Tags: lionfish | hungry | atlantic | predators

Lionfish Grow Into Hungry Atlantic Predators After Florida Release

Image: Lionfish Grow Into Hungry Atlantic Predators After Florida Release

By Clyde Hughes   |   Monday, 15 Jul 2013 07:33 AM

Lionfish, a colorful but venomous striped creature indigenous to the Asian Pacific, is gobbling up prey at a record pace in the deep Atlantic Ocean and drawing the concern of scientists.

Researchers found large populations of lionfish living in water 300 feet deep in the Atlantic during an expedition last month, the Christian Science Monitor reported  That's bad news for deep water native fish smaller than the lionfish, Stephanie Green, a post-doctoral associate at Oregon State University Hixon Lab.

Green told the Christian Science Monitor that past studies have shown that some 40 species of fish dropped in number when the lionfish arrived in shallow Atlantic waters.

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"This data has confirmed for us that we have a problem there," the Christian Science Monitor quoted Green, who is leading a project on the lionfish's effects in the deeper Atlantic. "This is the first time we’ve had a look at what the problem is in deep depths – it’s the next frontier in this study."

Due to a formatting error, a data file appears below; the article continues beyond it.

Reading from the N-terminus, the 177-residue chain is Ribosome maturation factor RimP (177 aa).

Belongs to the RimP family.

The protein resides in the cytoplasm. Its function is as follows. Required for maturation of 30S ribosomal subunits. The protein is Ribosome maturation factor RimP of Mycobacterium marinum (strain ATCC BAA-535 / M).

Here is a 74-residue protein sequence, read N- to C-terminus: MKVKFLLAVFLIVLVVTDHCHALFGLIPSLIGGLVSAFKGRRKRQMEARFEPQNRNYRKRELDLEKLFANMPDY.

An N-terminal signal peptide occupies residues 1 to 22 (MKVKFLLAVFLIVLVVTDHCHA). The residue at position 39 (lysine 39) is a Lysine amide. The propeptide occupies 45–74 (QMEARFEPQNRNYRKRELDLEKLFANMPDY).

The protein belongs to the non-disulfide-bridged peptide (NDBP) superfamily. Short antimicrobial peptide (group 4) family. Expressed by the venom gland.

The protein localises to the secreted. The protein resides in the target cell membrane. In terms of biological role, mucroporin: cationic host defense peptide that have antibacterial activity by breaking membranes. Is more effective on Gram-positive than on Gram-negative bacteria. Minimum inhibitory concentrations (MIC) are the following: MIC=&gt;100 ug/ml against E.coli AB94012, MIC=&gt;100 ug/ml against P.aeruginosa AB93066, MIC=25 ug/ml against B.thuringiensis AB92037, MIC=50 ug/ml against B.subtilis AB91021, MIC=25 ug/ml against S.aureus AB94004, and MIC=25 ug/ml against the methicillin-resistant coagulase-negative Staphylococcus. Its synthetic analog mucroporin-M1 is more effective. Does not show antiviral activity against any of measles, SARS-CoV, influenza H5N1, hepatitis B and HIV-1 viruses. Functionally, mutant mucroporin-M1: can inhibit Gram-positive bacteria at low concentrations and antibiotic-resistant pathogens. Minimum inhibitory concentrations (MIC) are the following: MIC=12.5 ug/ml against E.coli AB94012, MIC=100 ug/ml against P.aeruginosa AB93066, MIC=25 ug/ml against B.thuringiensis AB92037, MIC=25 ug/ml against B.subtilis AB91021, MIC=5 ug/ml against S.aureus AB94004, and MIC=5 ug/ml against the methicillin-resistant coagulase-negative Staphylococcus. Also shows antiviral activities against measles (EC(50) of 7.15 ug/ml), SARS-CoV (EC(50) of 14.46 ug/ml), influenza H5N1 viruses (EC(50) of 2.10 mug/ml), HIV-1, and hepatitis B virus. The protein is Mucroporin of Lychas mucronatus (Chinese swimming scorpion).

According to the Hixon lab website, a 2007 study on the ecology of coral reef life in the Bahamas funded by the National Science Foundation found the lionfish were especially deadly to its neighbors.

"Our first field experiment . . . demonstrated that a single lionfish can reduce recruitment of native fishes on a small coral patch reef by about 80 percent in just five weeks," the Hixon Lab website said of its 2007 study. "To the extent that such effects are typical, this could very well become the most disastrous marine invasion in history." (http://hixon.science.oregonstate.edu/content/highlight-lionfish-invasion)

Researchers believe the lionfish were released into the Atlantic Ocean by aquariums near southern Florida in the 1980s, according to the Christian Science Monitor. Since then the crafty fish with venomous spines have evaded mass capture to rein them in.

"Genetic work has showed that the whole invasion began from a few releases,” Green told the Christian Science Monitor.

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Organizations like the Reef Environmental Education Fund have tried to recruit the help of hungry humans to stem the tide of voracious fish with a lionfish cookbook, with the theme "Eat'em to beat 'em."

Green told the Christian Science Monitor that scientists are worried, though, the lionfish will be harder to remove the deeper the fish move into Atlantic.

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